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Discover graphical displays of statistics about education, death, employment outlook, migration, income distribution, and more. The best way to understand our world and to educate people...more
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Discover graphical displays of statistics about education, death, employment outlook, migration, income distribution, and more. The best way to understand our world and to educate people is to know what is happening in the many aspects of our lives. Hover over a graph to view an abstract of the data used for the graph. Each graph is interactive. Choosing various countries or other parameters changes the graph. Click on the "Create Your Own" button on most of these graphs to enter your own data for viewing and comparison. Compare your graph to others and share. Graphs even showcase gender differences in responses. The Better Life Index is a great place to start.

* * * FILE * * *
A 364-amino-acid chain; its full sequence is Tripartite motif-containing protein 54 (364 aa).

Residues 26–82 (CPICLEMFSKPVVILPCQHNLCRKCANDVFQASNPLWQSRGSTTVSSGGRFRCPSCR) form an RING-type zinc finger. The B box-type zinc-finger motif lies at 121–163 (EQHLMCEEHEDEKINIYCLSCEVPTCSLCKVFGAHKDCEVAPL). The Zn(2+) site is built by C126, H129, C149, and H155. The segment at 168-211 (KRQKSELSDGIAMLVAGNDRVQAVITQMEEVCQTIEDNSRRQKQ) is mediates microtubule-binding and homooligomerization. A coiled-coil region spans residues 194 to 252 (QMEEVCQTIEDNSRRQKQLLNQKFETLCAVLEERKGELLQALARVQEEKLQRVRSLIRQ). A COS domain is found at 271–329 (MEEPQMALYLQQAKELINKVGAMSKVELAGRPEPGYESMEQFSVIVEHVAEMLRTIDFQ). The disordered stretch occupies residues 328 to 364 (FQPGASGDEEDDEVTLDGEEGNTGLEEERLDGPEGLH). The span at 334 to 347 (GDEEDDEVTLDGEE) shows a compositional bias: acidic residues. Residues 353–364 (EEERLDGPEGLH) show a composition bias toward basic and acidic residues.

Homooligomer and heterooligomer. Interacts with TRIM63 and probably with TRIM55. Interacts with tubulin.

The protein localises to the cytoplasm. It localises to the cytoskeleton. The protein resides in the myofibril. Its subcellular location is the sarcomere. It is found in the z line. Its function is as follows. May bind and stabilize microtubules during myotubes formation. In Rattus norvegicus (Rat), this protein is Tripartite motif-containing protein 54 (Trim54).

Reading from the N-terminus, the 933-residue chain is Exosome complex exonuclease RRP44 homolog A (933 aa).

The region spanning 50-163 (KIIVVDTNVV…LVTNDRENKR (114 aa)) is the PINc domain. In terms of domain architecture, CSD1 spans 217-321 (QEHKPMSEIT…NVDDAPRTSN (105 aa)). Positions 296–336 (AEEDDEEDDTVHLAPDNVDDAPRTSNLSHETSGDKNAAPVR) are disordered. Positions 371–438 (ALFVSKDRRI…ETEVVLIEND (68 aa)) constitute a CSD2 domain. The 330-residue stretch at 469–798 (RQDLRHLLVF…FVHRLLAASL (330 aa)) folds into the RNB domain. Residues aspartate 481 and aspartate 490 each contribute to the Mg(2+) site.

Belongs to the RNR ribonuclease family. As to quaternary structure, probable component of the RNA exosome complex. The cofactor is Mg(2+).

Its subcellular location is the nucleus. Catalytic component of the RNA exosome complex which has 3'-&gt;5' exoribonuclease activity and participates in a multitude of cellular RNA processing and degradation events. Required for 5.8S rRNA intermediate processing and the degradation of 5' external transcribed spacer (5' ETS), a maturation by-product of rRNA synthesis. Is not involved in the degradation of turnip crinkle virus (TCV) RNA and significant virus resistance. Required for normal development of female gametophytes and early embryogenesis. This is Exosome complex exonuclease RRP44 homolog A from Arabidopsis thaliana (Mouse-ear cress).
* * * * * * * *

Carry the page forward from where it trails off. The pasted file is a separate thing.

tag(s): agriculture (54), charts and graphs (195), critical thinking (108), cross cultural understanding (115), financial literacy (80), foreign policy (16), migration (59), writing prompts (92)

In the Classroom

Start with the OECD Better Life Index that brings together many factors to numerically rank countries by happiness or well-being. Assign this graph as a "Make Your Own," with students rating the topics (or more importantly, asking their parents or grandparents). Compare their results and look at gender differences. Students can brainstorm reasons for gender differences or ranking of topics in importance. Compare the United States to other countries. Allow class time to look at other data found on this site and brainstorm how these are connected. Connect the data to curriculum being discussed in class: economic policies, wars, global problems with food and agriculture, social norms, and more. Connect the information to headlines from around the world, both past and present. Encourage students to write an essay, opinion piece, or elevator pitch on one aspect or social issue that is important to change. What a great example of argument and evidence as required by Common Core! This assignment can also be delivered as a podcast, video, or part of a news segment the class creates. Use a site such as PodOmatic (reviewed here) to create podcasts. Try creating a video and share it using TeacherTube reviewed here.